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Geometry Revisited

Geometry Revisited

By H.S.M. Coxeter and S.L. Greitzer

Print ISBN: 978-0-88385-619-2
Electronic ISBN: 978-0-88385-934-6
193 pp., Paperbound, 1967
List Price: $31.00
MAA Member: $23.25
Series: MAA Textbooks

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Among the many beautiful and nontrivial theorems in geometry found here are the theorems of Ceva, Menelaus, Pappus, Desargues, Pascal, and Brianchon. A nice proof is given of Morley’s remarkable theorem on angle trisectors. The transformational point of view is emphasized: reflections, rotations, translations, similarities, inversions, and affine and projective transformations. Many fascinating properties of circles, triangles, quadrilaterals, and conics are developed.

Table of Contents

1. Points and Lines Connected with a Triangle
2. Some Properties of Circles
3. Collinearity and Concurrence
4. Transformations
5. An Introduction to Inversive Geometry
6. An Introduction to Projective Geometry
7. The Calculus of Variations and Geometry
8. A Glimpse at Higher Dimensions
Hints and Answers to Exercises

About the Author

H.S.M. Coxeter (February 9, 1907-March 31, 2003) is regarded as one of the greatest geometers of the 20th century. He was most noted for his work on regular polytopes and higher-dimensional geometries. He was a champion of the classical approach to geometry, in a period when the tendency was to approach geometry more and more via algebra.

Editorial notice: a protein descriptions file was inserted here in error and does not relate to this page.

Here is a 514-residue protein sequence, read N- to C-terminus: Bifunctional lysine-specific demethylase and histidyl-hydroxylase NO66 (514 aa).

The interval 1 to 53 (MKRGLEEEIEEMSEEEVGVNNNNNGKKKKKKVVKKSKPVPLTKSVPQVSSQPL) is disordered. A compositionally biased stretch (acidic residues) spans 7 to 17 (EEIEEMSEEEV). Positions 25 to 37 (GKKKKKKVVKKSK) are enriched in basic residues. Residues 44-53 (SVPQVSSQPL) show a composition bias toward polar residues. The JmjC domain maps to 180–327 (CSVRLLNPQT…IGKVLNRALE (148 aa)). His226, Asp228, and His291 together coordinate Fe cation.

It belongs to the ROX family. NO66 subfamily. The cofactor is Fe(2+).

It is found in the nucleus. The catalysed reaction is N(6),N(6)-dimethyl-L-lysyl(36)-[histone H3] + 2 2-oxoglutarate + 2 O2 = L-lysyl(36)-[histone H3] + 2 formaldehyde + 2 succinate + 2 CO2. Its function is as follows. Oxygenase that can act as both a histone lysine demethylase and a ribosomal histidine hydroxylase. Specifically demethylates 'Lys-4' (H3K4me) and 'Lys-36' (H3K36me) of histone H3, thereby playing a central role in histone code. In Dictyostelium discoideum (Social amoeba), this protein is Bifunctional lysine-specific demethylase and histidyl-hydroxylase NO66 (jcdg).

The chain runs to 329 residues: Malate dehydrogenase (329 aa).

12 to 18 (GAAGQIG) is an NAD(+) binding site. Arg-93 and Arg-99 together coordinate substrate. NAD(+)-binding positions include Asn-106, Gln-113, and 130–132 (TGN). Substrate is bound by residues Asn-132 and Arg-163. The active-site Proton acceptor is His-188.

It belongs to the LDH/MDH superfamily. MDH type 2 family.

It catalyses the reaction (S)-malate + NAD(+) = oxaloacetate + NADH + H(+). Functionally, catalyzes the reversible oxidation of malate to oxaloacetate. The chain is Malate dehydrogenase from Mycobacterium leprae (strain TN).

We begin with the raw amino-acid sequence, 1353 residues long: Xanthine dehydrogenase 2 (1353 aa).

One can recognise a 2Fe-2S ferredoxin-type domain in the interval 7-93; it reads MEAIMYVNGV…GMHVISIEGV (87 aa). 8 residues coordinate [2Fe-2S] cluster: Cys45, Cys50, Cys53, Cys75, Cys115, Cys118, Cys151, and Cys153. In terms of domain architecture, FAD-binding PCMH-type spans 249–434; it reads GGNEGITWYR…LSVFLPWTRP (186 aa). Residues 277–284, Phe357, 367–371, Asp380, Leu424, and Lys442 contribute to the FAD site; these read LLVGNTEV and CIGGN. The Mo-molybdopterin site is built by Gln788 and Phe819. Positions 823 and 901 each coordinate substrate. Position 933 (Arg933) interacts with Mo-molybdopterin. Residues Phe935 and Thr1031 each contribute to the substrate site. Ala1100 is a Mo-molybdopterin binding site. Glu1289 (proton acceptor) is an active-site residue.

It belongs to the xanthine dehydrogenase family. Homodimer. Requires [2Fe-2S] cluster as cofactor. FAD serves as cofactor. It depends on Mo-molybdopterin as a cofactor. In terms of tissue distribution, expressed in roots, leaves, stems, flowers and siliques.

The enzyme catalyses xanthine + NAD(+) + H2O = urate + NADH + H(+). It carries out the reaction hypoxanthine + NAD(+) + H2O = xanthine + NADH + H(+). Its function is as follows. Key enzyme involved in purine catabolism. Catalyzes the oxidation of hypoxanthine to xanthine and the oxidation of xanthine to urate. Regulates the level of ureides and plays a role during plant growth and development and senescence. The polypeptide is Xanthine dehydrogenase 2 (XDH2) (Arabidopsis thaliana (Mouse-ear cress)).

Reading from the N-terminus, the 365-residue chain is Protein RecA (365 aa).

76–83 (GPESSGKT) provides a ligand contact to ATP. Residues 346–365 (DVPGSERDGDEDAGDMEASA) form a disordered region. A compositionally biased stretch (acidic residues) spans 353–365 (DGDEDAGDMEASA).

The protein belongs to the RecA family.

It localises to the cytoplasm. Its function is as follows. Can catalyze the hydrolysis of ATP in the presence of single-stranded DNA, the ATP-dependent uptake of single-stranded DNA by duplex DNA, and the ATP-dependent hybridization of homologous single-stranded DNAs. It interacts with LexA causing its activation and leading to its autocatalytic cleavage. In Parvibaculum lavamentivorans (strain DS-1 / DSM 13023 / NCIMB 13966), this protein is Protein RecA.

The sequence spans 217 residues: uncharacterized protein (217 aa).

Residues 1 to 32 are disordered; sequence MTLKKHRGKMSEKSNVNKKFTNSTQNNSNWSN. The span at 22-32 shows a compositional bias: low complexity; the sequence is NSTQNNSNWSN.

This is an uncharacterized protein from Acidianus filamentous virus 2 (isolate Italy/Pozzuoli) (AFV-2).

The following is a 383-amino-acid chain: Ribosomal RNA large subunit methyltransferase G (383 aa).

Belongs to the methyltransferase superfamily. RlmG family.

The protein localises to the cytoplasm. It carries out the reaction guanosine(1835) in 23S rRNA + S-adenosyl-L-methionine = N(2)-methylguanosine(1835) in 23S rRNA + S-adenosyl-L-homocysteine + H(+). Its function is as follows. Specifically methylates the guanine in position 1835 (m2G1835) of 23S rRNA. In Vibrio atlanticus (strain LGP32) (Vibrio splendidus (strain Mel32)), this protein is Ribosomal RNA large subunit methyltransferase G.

S.L. Greitzer (August 10, 1905-February 22, 1988) was the founding chairman of the committee in charge of the United States of America Mathematical Olympiad, and the publisher of the pre-college mathematics journal Arbelos. His work with the USAMO and the IMO made him well known in competition circles world-wide.

MAA Review

In 1961 a book appeared with the widely embracing title Introduction to Geometry. Its author was H. S. M. Coxeter who, in the preface, said that ‘For the past thirty or forty years, most Americans have somehow lost interest in geometry. The present book constitutes an attempt to revitalize this sadly neglected subject’. Continued...